Most county-level offices were held by Republicans until after the 2007 election, when Democrats picked up control of five row offices. Democrats have also won several elections in the Pennsylvania General Assembly in recent years, including two GOP-leaning State House districts in 2004, the 148th with Mike Gerber and the 153rd with Josh Shapiro. Today, although the county is very Democratic at the national level, at the state and local level it is more of a tossup.

In the 2004 US Senate election, Republican Arlen Specter won the county over Montco resident Joe Hoeffel, but Democrat Bob Casey, Jr. out-polled Rick Santorum in the 2006 Senate election. In 2006, Democrat Rick Taylor unseated incumbent Republican Eugene McGill in the 151st (although Taylor lost in 2010 to Republican Todd Stephens) and, in 2008, Democrat Matthew Bradford unseated incumbent Republican Jay Moyer in the 70th. Six of the county's 12 state house seats and four of the county's eight senate seats are now held by Democrats. All four statewide Democratic candidates carried Montgomery in 2008, with Barack Obama receiving 60% of the county's vote.

Barack Obama won Montgomery County in 2008 and 2012, however Republicans hold many local offices in the county.

Montgomery County is governed by a three-person County Commission. The current composition is two Democrats and one Republican. By law, the County Commission must have one member of a minority party represented.

The current commissioners are:

The county row officers are:

The new officials took office in January 2012, except Sheriff Bono who was appointed in March 2014.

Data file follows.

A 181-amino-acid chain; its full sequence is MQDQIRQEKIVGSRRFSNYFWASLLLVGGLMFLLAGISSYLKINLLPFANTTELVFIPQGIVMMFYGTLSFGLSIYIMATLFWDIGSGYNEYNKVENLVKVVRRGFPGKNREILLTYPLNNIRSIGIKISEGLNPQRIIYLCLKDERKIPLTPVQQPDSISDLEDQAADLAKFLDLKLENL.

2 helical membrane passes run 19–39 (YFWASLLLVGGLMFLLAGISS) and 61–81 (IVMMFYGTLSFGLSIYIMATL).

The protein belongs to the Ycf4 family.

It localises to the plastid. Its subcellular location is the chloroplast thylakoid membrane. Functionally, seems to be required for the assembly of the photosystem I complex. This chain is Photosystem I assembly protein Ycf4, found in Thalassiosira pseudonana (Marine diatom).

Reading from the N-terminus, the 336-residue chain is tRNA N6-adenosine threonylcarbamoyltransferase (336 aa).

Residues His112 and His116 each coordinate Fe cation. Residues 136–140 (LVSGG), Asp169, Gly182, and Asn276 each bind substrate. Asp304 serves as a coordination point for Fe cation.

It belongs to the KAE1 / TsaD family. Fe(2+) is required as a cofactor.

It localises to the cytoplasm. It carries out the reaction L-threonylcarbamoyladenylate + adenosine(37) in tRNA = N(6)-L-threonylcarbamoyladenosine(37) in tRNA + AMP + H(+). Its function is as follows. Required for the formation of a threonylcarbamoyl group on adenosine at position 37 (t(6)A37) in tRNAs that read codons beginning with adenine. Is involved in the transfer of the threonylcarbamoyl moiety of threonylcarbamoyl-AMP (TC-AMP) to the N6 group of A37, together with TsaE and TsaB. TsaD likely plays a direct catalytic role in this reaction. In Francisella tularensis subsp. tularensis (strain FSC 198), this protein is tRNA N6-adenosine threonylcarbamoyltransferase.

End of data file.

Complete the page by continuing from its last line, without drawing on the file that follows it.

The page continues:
There are also two Jury Commissioners elected countywide, one from each party:

They took office in January 2014.

Montgomery County contains parts of five Congressional Districts: the 2nd, 6th, 7th, 8th, and 13th. The Montgomery-based 13th district, which also includes most of Northeast Philadelphia, is represented by Democrat Allyson Schwartz.


State representatives[edit]

State senators[edit]

U.S. representatives[edit]

Same-sex marriage[edit]

On July 24, 2013, Montgomery County Register of Wills D. Bruce Hanes, a Democrat, announced he would begin issuing marriage licenses to same-sex couples, flouting Pennsylvania law banning such unions. Hanes called the commonwealth's ban "arbitrary and suspect", saying he believes it violates the Pennsylvania Constitution and the United States Constitution. The Republican administration of Governor Tom Corbett filed suit in the Commonwealth Court of Pennsylvania in an attempt to block Hanes from licensing same-sex marriage, although Hanes has asked that the case be heard by the Pennsylvania Supreme Court instead.[12]